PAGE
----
My problem with this line of thinking, that mankind must be “big” in a theistic world, is deeper, though.  I simply don’t assume that humans, or intelligent life itself, is God’s primary concern in creating the universe.  Why must we believe that?  We are told that God loves us and has a plan for us.  God overlooks nothing, and He values each of His creatures to the exact degree that they are valuable.  As Jesus said, “Are not two sparrows sold for a penny? Yet not one of them will fall to the ground outside your Father’s care.  And even the very hairs of your head are all numbered.  So don’t be afraid; you are worth more than many sparrows.”  Perhaps there are things more important even than us.  What if God’s main reason for creating man was to give his angels training as guardian angels before moving them up to more important things?

If a person thinks that importance correlates with size or mass, he should have no quarrel with theism itself.  Perhaps God was really mostly concerned with dark matter halos when He created the universe.  Suppose instead that you rebel against such thoughts, convinced that man, that thinking reed, is greater than such lifeless, mindless things.  If you are right, then God knows it, and He cares more about us than dark matter, supermassive black holes, or the interstellar medium.  After all, you were able to overlook mere size or mass to find a truer measure of importance, and if you can do it, surely God can do it.  In either case, it is your belief in the value rank of different creatures that causes you to believe what you do about what is important for God, not the belief in God itself.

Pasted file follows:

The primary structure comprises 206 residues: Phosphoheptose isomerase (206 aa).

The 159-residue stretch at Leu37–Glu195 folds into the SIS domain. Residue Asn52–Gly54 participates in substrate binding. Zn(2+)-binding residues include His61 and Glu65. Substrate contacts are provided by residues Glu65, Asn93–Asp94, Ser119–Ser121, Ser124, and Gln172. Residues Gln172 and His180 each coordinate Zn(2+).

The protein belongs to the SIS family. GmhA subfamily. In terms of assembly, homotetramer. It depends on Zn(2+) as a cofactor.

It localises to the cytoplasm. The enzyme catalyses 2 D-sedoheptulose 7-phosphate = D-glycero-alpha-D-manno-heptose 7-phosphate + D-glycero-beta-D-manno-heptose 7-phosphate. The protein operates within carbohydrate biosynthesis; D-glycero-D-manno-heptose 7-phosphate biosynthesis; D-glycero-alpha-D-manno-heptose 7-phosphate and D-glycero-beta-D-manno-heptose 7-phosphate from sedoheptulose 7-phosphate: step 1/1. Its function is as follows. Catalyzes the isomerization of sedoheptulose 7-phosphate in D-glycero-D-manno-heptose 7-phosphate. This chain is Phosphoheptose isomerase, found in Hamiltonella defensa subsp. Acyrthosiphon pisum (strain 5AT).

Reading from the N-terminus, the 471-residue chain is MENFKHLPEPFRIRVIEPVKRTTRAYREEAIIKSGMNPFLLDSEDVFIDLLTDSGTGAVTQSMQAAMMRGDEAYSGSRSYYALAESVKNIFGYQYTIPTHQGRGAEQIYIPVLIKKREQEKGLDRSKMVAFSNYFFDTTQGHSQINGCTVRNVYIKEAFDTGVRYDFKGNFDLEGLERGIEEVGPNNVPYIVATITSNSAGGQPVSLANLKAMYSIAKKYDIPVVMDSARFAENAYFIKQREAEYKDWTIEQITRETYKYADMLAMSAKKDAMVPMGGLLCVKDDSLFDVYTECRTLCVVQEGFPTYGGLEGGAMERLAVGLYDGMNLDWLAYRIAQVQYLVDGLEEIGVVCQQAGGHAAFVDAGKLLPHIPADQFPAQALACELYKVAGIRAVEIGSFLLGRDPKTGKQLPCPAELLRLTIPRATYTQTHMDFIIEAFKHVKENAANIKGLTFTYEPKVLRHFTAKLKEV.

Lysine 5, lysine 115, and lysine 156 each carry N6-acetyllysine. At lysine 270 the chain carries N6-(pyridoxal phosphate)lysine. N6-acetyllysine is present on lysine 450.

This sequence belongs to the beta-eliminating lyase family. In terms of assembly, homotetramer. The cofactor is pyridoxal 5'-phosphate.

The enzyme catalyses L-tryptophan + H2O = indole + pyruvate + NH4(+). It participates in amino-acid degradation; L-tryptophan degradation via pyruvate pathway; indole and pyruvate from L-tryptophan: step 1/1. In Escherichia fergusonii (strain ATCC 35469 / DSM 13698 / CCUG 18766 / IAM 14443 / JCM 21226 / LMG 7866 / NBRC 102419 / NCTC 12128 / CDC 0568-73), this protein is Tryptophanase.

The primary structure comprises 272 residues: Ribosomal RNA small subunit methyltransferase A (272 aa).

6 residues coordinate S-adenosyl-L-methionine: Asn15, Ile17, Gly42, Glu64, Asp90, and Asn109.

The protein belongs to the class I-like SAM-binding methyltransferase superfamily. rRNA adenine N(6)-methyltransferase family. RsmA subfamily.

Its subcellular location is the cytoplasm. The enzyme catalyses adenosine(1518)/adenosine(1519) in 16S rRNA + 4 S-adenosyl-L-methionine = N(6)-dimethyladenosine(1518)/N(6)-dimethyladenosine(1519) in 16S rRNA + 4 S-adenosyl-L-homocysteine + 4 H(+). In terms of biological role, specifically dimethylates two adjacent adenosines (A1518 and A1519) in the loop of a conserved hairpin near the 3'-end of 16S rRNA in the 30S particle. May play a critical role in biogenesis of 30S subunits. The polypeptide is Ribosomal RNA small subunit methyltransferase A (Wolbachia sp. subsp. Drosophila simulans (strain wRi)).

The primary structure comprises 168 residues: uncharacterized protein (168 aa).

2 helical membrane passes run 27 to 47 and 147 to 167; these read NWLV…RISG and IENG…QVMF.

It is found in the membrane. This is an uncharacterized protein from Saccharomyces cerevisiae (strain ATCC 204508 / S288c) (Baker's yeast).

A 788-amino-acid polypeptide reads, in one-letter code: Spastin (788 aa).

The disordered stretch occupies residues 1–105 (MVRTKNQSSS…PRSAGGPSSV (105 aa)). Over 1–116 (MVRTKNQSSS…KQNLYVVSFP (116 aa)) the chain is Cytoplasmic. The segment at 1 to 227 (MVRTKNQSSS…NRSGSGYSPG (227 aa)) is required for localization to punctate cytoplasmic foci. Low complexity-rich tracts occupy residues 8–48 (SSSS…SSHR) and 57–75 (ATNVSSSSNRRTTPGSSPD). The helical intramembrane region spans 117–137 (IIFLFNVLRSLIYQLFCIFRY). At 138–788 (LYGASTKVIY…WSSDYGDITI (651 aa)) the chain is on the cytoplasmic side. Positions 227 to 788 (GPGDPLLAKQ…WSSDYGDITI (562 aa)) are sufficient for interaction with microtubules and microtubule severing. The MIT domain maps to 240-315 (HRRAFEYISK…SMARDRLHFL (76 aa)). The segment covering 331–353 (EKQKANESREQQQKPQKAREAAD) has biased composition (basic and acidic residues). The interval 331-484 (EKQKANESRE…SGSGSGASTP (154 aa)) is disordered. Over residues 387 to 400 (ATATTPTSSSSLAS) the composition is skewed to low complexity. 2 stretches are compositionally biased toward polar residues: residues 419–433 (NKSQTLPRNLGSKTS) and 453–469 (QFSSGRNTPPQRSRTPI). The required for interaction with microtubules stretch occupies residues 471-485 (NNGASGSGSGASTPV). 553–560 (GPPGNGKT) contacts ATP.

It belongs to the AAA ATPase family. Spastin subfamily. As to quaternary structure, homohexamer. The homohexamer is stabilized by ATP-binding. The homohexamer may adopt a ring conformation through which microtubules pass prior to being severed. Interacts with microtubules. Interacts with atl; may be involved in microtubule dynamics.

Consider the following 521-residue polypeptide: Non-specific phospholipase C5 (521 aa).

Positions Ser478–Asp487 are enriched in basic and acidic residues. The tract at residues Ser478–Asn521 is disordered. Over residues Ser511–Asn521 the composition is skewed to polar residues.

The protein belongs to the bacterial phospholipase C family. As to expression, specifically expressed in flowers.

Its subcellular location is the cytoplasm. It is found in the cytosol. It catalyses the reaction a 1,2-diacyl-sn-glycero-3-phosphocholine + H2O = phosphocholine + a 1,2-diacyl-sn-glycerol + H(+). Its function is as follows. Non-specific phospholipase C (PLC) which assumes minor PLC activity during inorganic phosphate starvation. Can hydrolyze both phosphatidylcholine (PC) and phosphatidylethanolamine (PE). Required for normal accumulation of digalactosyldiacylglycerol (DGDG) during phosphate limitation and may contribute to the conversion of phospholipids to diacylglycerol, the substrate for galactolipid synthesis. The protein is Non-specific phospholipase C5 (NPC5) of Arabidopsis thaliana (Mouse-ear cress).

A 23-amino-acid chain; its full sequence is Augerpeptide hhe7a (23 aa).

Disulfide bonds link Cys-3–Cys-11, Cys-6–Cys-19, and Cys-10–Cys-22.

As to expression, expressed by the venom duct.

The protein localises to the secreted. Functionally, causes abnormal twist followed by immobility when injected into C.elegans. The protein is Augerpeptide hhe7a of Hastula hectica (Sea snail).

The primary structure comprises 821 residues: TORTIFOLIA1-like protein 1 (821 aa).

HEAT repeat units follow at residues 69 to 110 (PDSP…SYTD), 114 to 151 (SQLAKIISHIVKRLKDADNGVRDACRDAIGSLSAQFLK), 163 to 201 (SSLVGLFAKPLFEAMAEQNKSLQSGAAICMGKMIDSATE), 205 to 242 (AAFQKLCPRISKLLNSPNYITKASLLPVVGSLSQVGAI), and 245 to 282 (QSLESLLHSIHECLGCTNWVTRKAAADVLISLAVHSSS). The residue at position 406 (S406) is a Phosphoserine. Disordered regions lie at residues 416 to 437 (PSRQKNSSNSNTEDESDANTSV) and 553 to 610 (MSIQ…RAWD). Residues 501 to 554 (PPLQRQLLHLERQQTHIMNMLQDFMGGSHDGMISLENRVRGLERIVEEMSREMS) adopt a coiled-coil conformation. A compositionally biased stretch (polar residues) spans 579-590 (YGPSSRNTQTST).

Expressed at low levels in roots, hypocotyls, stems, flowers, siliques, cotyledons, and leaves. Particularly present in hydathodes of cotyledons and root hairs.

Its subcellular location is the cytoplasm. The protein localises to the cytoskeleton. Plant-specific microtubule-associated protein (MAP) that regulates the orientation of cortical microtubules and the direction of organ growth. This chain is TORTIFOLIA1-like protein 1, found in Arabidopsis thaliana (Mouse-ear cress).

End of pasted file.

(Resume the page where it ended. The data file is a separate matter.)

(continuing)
### 4 Responses

1. What if God’s main reason for creating man was to give his angels training as guardian angels before moving them up to more important things?

Delightful.

2. “And Thou Bethlehem Ephrata, art a little one among the thousands of Juda: out of thee shall he come forth unto me that is to be the ruler in Israel: and his going forth is from the beginning, from the days of eternity.”